Considerations in selecting a lens for a large format camera sensor

For most cameras in the automated imaging marketplace, the sensor sizes are 1” and less. (1″  sensors have 16mm image circle/diameters)

Note the size in inches and the image circle size in millimeters do NOT match!  1” does not convert to 16mm!.  But that is a topic for another blog post!)

Industrial cameras with C/CS mount sensors normally range from ¼” to 4/3” ( up to 22mm image circle, which is the largest a C mount is by definition).

However, there are many cameras that have sensors larger than this, with many being a full 35mm sensor.  These sensors typically require larger F or EF mounts as seen in the picture above.

Click here for F-mount lenses from Kowa

Click here for F-mount lenses from Schneider

The question becomes, how do you find a suitable lens for these cameras?

First, let address the Issues with F mount lenses

The mount most commonly used by camera vendors for sensors larger than C mount are F mounts.  F mounts are most popular mount for SLR cameras, designed by Nikon about 1960. https://en.wikipedia.org/wiki/Nikon_F-mount

F mount lenses for commercial and consumer/prosumer cameras are excellent optically and priced well but there are several issues you need to consider with these lenses for automated imaging applications.

  1. First, F mount lenses are bayonet, not screw mount. That means they are not as secure as C mount, and therefore, much more prone to vibration, or even coming lose.
  2. F mount lenses for the consumer/prosumer market are designed to take fantastic color pictures. To do this, the lens coatings are optimized for color. This can affect mono images.
  3. Consumers want their cameras to be light, so the F mount lenses are made with as much plastic as possible. This is not great for industrial applications
  4. These lenses are designed for automatic focus and exposure and have controls for that in the lens itself.
  5. Finally, the last issue is that many of these lenses are designed for the automated controls with prosumer cameras, autofocus and autoexposure.

If you can find an all metal manual F mount lens from 20 to 30 years ago, it would be great for an industrial application!  If not, we suggest you turn to one of the companies that make F mount lenses specifically for this market. The major vendors are Schneider, Edmund Optics, and Kowa.  All have a series of F mount lenses that are much more rugged than a prosumer F mount lens, and also don’t have the extra controls for automatic focus/iris.  They have lock screws as well to hold their settings.  The major limitation to these lenses are that they cost more than prosumer lenses, and are in just a small range of focal lengths.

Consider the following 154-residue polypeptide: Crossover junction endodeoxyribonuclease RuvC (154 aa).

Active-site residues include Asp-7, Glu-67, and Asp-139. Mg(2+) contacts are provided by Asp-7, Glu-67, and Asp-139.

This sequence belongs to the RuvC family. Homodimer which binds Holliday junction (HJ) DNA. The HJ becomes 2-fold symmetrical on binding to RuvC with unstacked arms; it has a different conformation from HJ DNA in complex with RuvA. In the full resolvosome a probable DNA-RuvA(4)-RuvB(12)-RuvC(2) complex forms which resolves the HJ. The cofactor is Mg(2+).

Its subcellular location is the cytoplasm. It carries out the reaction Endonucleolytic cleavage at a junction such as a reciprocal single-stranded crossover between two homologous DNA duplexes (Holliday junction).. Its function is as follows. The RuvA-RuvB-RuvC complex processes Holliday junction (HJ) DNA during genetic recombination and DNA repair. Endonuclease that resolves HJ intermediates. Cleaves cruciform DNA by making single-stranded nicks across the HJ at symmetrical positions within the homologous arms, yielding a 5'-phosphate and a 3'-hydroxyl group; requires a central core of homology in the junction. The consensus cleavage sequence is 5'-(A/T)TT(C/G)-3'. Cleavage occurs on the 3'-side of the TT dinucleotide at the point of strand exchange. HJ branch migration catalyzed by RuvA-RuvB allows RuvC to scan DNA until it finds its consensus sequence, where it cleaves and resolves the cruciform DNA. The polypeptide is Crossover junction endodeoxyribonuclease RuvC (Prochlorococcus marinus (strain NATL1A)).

Contact us for further specifications and pricing

EF Lenses

Since many of the new large format lenses can be controlled electronically via the camera, the automated imaging industry has created several products to use these lenses. The solutions from Birger Engineering, www.birger.com are straightforward to use. They make a mount that attaches to the  camera and allows for the use of EF mount lenses.  Attached to their mount are connections to drive the lenses, via serial commands with their SW.  Several camera manufacturers have built cameras with EF mounts as part of the camera.  This is an especially nice solution since there are no wires hanging out for control, and the lens is controlled directly from the camera’s SDK.

This provides a high level overview of the considerations in selecting a lens for large format camera sensors.  1st Vision has extensive knowledge with lenses and cameras and will help you in the selection process.

Please contact us and discuss your application with our sales engineer! 

 

Related Blog posts:

Canon EF mount integrated into Allied Visions GT1930L

Imaging Basics – Calculating lens focal lengths

Not all lenses are created equal!

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